If you signed off with an email signature in a foreign language, then it wouldn’t make the best impression, would it? What you would want to do is say something memorable that made the recipient feel like you’re approachable and willing to help should they wish to get back to you.
The same is true of your WordPress site, and you can expect your traffic to increase overnight when you start speaking the language of your readers.
For example, did you know that there are more than twice as many people whose primary language is one of the Chinese dialects than there are people whose native tongue is English?
You could be missing out on over a billion people who want to hear from you by keeping everything in one language.
Structure the different language sites as subdirectories to make things easier
Okay, so what about the technical bits and pieces that you need to know? It’s easier said than done to set up a multilingual WordPress site, surely? Well, the great thing about this platform is that you can take it globally without too much effort.
The first thing to think about is how to relate your different translated sites to one another. You could run them as completely separate sites, but this will be very effort intensive and will get confusing almost as soon as you go live.
Subdomains are another option, but they don’t make the best use of the potential SEO benefits; which leaves subdirectories.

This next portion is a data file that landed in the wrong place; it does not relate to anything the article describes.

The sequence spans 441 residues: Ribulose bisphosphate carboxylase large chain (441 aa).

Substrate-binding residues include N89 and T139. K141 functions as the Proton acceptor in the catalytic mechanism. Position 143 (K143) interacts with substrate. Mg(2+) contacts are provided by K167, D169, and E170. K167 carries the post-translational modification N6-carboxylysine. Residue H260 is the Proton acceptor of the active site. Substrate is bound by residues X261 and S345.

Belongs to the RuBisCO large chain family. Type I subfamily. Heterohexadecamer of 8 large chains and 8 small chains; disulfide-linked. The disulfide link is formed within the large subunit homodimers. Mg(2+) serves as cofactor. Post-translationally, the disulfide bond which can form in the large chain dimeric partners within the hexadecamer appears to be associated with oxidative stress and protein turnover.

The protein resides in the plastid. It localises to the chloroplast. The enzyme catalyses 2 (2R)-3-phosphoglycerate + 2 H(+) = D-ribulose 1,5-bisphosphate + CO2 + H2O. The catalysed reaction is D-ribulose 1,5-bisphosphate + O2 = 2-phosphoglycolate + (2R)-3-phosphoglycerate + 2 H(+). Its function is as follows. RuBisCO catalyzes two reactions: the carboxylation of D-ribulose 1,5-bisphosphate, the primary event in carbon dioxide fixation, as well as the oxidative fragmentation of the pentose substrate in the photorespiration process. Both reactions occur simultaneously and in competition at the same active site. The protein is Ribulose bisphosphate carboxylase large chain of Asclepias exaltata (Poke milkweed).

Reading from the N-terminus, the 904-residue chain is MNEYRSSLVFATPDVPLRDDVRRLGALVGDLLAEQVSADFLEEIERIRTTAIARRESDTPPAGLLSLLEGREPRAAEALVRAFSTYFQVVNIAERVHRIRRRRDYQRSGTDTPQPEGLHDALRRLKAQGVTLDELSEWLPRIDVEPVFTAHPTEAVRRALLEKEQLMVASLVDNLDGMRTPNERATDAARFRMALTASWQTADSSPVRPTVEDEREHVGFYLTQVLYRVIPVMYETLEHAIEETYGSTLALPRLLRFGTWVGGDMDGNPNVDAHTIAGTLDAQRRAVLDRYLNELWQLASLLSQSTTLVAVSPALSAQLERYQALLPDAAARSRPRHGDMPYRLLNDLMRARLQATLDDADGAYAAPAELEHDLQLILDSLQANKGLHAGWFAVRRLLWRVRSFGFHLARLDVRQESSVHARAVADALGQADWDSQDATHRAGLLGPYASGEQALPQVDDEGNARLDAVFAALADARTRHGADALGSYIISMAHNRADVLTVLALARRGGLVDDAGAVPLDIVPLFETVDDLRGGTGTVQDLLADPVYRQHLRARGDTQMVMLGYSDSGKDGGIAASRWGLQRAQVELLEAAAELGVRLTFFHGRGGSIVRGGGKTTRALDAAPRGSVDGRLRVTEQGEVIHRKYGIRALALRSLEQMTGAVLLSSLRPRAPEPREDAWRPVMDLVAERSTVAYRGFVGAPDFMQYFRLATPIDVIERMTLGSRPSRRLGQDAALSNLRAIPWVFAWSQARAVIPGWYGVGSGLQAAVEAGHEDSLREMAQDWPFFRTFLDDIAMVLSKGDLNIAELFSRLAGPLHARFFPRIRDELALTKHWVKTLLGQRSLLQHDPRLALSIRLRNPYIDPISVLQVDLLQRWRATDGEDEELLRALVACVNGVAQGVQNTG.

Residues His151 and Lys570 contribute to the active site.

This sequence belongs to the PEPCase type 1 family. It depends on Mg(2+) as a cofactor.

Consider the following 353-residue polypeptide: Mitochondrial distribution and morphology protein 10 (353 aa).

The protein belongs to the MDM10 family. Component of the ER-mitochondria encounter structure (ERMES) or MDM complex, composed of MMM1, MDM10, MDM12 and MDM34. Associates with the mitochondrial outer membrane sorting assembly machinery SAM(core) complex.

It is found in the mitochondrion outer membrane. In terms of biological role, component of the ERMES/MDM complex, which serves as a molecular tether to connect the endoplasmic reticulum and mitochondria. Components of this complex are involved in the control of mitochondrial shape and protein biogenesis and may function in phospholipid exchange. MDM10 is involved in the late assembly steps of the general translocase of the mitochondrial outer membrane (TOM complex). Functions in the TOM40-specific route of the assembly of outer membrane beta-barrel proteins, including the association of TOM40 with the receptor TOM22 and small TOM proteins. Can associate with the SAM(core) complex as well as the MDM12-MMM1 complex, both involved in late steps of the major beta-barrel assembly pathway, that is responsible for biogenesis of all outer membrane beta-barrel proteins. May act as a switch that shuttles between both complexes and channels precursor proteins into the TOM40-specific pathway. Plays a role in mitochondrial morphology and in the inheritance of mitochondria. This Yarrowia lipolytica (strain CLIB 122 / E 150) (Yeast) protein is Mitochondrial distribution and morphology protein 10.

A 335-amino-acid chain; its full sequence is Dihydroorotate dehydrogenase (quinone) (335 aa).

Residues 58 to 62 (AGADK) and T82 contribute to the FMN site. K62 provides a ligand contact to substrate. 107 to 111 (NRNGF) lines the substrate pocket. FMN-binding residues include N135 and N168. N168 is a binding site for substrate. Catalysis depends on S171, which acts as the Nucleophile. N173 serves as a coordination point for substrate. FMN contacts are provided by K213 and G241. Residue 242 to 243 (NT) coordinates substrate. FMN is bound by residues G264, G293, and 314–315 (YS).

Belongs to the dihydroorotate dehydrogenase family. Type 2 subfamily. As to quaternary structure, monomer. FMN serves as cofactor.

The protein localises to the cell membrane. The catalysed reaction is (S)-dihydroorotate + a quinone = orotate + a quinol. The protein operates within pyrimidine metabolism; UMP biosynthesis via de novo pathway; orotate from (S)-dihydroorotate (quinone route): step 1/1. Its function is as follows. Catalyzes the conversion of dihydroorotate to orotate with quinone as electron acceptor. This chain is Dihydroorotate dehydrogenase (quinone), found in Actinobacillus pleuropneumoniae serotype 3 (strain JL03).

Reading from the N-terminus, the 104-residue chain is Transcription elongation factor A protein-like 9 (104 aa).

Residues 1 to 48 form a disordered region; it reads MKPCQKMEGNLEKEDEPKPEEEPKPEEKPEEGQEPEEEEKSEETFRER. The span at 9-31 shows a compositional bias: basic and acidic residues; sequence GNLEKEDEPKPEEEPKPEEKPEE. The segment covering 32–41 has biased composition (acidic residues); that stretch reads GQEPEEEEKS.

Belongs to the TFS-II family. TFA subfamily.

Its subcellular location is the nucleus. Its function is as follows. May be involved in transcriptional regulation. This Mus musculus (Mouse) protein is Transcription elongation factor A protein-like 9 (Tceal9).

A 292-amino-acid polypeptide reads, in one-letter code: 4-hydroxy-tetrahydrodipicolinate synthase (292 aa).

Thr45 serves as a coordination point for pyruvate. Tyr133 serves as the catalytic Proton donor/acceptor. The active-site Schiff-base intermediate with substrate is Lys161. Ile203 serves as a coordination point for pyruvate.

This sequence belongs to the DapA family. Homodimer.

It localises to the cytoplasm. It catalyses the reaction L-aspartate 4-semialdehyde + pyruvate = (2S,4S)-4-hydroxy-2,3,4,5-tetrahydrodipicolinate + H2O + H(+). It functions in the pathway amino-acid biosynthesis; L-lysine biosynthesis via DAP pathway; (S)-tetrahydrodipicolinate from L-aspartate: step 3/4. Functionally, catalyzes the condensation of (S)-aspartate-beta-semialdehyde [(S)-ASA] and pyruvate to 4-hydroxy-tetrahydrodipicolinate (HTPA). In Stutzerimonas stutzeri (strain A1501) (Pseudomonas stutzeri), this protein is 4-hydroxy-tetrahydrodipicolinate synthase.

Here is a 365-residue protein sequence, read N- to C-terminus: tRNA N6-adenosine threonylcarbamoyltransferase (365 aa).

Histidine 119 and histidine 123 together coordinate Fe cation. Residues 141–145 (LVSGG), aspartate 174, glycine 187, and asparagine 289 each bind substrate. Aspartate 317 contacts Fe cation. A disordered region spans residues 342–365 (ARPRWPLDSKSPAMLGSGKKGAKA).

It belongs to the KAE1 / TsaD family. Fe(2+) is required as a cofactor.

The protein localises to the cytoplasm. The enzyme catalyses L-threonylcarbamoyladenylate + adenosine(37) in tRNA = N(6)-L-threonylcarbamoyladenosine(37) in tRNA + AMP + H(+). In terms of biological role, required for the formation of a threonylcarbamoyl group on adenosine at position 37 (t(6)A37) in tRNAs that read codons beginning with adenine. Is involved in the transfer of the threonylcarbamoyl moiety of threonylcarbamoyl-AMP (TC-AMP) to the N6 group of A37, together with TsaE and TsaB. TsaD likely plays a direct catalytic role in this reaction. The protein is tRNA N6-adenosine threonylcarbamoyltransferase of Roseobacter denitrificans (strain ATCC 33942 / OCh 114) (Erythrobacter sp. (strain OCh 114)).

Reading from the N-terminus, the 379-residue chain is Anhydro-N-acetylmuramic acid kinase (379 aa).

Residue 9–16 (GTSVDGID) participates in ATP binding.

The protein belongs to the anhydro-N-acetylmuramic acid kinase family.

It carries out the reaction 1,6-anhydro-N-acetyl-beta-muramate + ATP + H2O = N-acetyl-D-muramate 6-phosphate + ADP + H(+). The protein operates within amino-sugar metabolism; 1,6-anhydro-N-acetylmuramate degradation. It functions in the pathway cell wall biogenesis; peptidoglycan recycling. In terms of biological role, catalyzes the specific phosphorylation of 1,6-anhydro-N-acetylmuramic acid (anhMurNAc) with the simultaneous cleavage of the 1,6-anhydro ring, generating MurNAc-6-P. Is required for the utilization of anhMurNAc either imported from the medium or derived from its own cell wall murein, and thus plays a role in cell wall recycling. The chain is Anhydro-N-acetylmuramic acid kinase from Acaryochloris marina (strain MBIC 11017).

The great thing about using subdirectories is that you’re essentially appending newly translated pages to the existing pages, and combining all of the SEO benefits that this brings. Ideal for ranking higher by giving your readers what they want!
Hreflang tags help Google point your users in the right direction
Now that you’ve figured out the basic subdirectory structure of your site, you need to ensure that Google knows these new offshoots are actually there. The way you do this by adding hreflang tags to the relevant pages.
In short, this is the line of code that Google uses to track them down and start ranking them as separate pages. Bing does something similar but under the HTTP setup. The take-home point here is that it’s possible with both major search engines.
If you want to learn more about the technical details we’ve just touched on, then go for it. But for now, all you need to do is have a picture of what you’re trying to achieve so that you can see how everything fits together.
How to know what to translate on your site?
This section is best kept short and sweet with a one-word answer: everything. Imagine if you were reading a site and then the language switched when you started clicking around.
It would annoy you, it would look amateurish, and you’d get bored before long and go someplace else. Translate everything and this will never be an issue.
SEO meta descriptions also need to be translated
As well as checking your plug-ins will work with multilingual applications (virtually all of the most popular ones do nowadays) you need to decide whether to translate your meta descriptions. The internet is awash with articles that will tell you that doing so will damage your SEO beyond repair.
Luckily for you, these articles are mistaken. Keeping SEO simple and remembering that it’s about offering people what they want to see is the most important thing here.
If you remember that, then it’ll be clear that you need to translate the meta descriptions as well as the pages they relate to.